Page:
The 2014 Enterprise Wage Guideline for Guangdong Province was announced on 30 September, 2014. Based on the national policy concerning enterprises' salary distribution and the prediction of Guangdong social economy development, and also taking into consideration Guangdong economic development, materials price level, employment and other factors, the 2014 guideline is not a mandatory requirement and is simply for the reference by enterprises in Guangdong. The key points of the Guideline are as follows:
• The baseline for salary increase for enterprises in Guangdong is 9%;
• The ceiling for wage increase for enterprises in Guangdong is 14%; and
• The minimum increase for enterprise wages in Guangdong shall be 3%.

Regulations for Further Clarification of Arbitration Jurisdiction for Labour Disputes in Shanghai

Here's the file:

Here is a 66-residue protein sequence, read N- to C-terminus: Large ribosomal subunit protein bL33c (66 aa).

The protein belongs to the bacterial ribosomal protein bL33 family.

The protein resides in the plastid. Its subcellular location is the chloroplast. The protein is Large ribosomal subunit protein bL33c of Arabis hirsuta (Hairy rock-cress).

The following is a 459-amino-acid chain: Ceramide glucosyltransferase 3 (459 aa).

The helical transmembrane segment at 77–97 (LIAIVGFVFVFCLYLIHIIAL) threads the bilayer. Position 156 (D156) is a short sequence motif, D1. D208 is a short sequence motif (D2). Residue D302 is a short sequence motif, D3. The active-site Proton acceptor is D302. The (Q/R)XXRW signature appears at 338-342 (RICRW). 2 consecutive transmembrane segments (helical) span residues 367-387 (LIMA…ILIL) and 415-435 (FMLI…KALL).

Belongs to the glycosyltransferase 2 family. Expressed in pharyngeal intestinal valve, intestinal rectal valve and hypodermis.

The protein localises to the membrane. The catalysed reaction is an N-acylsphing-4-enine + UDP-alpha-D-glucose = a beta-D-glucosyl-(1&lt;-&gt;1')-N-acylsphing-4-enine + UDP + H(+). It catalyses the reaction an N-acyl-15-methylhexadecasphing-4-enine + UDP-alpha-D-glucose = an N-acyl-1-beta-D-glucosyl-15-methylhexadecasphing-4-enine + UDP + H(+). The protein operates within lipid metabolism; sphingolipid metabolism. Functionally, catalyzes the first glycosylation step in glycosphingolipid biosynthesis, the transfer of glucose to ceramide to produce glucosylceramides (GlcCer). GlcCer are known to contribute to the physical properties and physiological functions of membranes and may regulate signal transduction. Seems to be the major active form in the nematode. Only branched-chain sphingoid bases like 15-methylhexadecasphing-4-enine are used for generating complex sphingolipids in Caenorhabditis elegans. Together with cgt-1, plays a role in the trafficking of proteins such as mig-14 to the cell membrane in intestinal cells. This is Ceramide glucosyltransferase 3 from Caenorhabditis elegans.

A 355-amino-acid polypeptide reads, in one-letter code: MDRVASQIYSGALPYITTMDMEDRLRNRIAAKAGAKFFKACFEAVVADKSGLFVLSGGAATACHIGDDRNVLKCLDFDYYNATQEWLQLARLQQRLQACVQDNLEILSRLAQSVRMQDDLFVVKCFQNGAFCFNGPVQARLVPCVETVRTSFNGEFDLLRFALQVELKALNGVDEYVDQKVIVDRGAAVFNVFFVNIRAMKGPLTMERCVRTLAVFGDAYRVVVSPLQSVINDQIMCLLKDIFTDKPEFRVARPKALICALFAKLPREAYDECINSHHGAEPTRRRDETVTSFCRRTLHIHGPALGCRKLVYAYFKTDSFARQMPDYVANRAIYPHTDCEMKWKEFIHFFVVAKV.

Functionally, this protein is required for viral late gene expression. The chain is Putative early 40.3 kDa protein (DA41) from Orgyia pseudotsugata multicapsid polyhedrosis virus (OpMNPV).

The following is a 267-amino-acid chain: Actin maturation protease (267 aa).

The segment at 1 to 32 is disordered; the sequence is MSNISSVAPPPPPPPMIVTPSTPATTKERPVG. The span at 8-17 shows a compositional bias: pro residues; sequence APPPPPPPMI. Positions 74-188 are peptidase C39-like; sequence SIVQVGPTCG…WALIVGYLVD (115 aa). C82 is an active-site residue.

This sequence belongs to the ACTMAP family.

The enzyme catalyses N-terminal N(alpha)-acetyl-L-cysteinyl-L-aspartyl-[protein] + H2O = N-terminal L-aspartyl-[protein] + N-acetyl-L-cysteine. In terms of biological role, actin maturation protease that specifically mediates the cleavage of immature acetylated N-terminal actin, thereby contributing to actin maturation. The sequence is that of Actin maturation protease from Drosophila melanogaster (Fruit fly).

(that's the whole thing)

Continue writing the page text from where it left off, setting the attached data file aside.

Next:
Compared to the previous rule on the same subject, these regulations omit the part concerning the arbitration jurisdiction over labour disputes on social insurance. According to a notice issued by the Shanghai Human Resource and Social Security Bureau, Shanghai arbitration committees at each level have ceased trying any labour disputes in connection with social insurance since 1 July, 2014. Additionally, the regulations further clarify the arbitration jurisdiction for foreign invested enterprises including enterprises of Hong Kong, Macao and Taiwan. As required by these regulations, the Municipal Labour Dispute Arbitration Committee has jurisdiction over the following labour disputes:

  • Labour disputes between a foreign enterprise registered in Shanghai with a registered capital of  US$ 10,000,000 or above, or of an equivalent amount or above, in accordance with the Law of the PRC on Foreign-funded Enterprises and its employee;